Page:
Che (Vietnamese Sweet Soup)
If you ask, probably every kid that you meet in Vietnam will know about che, a Vietnamese sweet soup or pudding which is super refreshing – a perfect way to stave off the tropical heat. There are probably a hundred or so types of che. Hot, cold, in a little bowl or a tall glass over ice – you can try them all! Due to its colorful elements, che is the most eye-catching and appetizing of all Vietnamese desserts. Without fail, a glass of che makes every kid jump up in excitement. Adults are even fans of this syrupy beverage.
The recipe calls for a wide range of beans, jellies, fruit, seeds, vegetables, glutinous rice and tapioca. You can run into a che street vendor or a shop almost anywhere in the city – along the street, at an outdoor market, down some alleyway– it is sold everywhere. Vietnamese people often have che not only for dessert but also for special occasions such as a child’s First Birthday, Lunar New Year, a death anniversary or a family gathering. Che definitely plays an important role in the culinary foodways of Vietnamese folk.
Chuoi Chien (Fried Banana)
Fried banana is a street snack that is hard to forget. One taste instantly sends you back to those good old days of childhood when things were simple and just a few fried bananas on a rainy day could put a big smile on your face. Crunchy on the outside but warm and soft on the inside – every element complements each other perfectly.
Chuoi chien is often made from a special variety of small, stubby bananas called chuoi su or chuoi xiem in Vietnam, which are much more fragrant and sweet than regular bananas. The secret to getting the most heavenly crunchy outer crust is to double deep-fry. When the banana fritter begins to brown, take it out and quickly dip it back in the batter, and then refry it. Serve the dish when it is still hot to maintain the crispness.
Banh Bo (“Cow” Cakes or Steamed Rice Cakes)
In Vietnam, there is a popular treat named after cows but isn’t made of beef or anything cow-related. Banh Bo literally means cow cake (“banh” means cake and “bo” means cow). Some say that it got the name from its inner texture, which resembles that of beef liver. Others say it’s because the cake looks like a cow’s udder implying that the name was shortened from bánh vú bò (cow udder cake). While the true origin of banh bo’s name is still shrouded in mystery, its tastiness is utterly undeniable. Soft, sweet and moist, banh bo is definitely the best dish to satisfy your sweet tooth. Cutting a piece of banh bo in half exposes an interesting spongy and fluffy interior.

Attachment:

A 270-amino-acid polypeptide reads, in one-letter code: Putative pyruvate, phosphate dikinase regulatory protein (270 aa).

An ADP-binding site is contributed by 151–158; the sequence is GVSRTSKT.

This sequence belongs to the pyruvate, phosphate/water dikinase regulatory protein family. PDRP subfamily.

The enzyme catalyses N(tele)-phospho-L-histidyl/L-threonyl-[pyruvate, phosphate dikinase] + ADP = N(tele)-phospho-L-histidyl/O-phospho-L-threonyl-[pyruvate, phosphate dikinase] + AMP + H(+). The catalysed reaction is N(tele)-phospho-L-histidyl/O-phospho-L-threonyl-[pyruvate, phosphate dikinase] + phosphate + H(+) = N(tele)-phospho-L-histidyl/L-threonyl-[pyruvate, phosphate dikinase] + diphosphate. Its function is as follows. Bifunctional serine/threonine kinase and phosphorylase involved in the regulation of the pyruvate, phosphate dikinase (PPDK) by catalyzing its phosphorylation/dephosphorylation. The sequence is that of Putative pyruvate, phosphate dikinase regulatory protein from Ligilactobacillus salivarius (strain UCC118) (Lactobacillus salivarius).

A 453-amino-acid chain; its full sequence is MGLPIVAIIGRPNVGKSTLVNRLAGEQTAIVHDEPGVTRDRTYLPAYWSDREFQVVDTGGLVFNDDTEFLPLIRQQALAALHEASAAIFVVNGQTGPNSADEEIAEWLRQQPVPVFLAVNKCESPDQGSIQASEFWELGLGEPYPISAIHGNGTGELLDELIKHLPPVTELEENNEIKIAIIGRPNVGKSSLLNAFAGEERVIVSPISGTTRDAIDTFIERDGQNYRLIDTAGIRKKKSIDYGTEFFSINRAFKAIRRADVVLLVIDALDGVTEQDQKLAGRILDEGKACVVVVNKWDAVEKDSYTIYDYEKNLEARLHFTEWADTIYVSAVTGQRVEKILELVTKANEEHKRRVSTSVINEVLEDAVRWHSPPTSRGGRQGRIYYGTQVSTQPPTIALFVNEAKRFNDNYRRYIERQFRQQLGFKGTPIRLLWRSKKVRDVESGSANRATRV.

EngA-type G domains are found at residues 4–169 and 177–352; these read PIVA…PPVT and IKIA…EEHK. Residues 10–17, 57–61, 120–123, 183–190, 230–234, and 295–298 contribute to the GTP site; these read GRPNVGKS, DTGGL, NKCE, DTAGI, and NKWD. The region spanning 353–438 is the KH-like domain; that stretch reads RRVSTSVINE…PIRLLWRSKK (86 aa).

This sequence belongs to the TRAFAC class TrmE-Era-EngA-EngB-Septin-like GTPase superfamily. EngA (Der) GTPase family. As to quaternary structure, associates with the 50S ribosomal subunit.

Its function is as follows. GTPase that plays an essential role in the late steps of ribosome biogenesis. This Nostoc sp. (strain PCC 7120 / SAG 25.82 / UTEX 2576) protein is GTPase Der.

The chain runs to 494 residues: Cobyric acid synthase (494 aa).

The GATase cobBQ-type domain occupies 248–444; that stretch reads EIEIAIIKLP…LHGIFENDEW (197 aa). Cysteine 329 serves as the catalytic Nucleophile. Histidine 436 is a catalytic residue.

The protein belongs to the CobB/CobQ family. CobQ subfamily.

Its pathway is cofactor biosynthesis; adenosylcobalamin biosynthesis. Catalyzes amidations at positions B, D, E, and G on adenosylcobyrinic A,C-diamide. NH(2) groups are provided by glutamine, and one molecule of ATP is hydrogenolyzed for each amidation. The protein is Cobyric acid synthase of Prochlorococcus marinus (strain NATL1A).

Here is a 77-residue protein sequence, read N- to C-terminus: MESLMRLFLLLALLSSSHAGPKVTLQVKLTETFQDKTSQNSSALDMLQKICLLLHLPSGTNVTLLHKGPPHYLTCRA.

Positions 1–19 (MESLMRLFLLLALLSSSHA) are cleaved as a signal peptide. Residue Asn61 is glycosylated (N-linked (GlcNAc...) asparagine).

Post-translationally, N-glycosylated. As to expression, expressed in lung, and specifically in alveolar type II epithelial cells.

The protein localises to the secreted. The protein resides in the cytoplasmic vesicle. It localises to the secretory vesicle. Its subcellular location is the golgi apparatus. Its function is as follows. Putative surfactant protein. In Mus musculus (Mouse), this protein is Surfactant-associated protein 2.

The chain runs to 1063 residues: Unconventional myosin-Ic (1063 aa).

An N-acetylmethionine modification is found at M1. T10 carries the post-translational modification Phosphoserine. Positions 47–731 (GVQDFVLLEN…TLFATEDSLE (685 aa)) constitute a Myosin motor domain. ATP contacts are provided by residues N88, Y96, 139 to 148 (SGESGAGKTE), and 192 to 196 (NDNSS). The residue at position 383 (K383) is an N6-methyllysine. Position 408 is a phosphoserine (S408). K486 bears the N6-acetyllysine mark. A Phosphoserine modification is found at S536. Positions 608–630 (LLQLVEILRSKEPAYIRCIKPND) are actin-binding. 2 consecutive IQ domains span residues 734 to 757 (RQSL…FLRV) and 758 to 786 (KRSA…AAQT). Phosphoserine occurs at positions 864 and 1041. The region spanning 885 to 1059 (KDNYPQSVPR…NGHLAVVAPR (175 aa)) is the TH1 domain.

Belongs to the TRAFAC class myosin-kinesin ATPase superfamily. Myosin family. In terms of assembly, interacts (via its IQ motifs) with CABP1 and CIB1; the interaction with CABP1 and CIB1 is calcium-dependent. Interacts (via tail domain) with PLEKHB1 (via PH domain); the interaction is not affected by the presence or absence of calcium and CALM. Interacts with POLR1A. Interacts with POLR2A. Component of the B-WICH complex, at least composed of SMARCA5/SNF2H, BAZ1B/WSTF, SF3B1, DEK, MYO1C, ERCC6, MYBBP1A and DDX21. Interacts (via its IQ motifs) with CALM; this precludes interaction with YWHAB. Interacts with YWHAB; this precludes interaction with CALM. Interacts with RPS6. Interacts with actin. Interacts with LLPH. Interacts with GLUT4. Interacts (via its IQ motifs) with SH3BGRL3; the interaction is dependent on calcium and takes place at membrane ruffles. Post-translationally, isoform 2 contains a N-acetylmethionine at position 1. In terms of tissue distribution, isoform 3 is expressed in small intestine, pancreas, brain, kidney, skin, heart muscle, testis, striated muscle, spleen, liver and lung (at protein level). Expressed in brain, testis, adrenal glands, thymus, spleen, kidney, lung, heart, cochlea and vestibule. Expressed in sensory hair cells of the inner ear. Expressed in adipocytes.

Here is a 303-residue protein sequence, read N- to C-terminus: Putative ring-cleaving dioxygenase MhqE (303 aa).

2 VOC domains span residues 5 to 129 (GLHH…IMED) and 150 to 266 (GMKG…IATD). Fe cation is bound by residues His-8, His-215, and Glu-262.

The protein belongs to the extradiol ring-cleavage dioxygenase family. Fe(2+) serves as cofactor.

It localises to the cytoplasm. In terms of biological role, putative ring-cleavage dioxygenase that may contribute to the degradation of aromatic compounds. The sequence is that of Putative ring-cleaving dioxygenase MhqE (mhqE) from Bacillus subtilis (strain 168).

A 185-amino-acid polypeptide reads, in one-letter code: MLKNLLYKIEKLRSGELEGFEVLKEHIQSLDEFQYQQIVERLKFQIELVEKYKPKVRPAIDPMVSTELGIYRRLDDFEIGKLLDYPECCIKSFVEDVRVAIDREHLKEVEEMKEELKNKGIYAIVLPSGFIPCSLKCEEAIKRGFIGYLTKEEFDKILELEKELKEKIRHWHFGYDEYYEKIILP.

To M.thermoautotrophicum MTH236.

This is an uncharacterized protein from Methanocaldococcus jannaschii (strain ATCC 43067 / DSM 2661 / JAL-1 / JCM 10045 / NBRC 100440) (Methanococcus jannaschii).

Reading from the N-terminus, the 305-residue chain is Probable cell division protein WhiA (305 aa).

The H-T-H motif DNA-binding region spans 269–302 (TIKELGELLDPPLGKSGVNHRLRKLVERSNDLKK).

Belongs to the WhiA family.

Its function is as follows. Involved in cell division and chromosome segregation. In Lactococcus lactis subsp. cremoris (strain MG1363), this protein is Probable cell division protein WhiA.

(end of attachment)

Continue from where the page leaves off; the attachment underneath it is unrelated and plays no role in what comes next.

The ingredients to making banh bo are quite simple: water, sugar, glutinous rice flour and yeast. Servers often add some sort of dye to color the dessert, and this not only to stimulates one’s appetite but also makes the dessert more aesthetically pleasing. When serving banh bo, sellers often sprinkle some sesame seeds on top and pour coconut milk sauce all over the cakes. The richness and aroma of coconut milk enhance the flavor, leaving you wanting more.
Khoai Lang Chien (Fried Sweet Potato)
This crispy homemade dessert was many people’s most favorite snack because of its texture. You can see it’s quite similar to chuoi chien – fried banana; but sweet potato is less soggy, so it has a better taste for those who prefer a creamy and solid piece of fried snack. Normally people will fry a whole banana for one serving, but khoai lang is cut into smaller pieces so it looks a lot like french fries. Some places even grind the sweet potato to mix directly with flour, and mold it into ball shapes, which is more amusing to eat!
Banh Da Lon (Pigskin Cake)
There are a few things in the culinary world that instantly scream “Vietnamese”, and I think banh da lon is one of those. This scrumptious dessert is a favorite among locals and found almost everywhere. Banh da lon sit patiently in the glass cases of street vendors, capturing the attention of passersby with their eye-catching colors.
Banh da lon is a steamed layer cake, which includes rice flour, tapioca starch, mashed mung beans, taro (or durian,) coconut milk and/or water and sugar. Its texture is soft, gelatinous and chewy, which explains why it is cheekily referred to “pig skin.” This dessert comes in all shapes and sizes with alternating layers of green and yellow tapioca flour.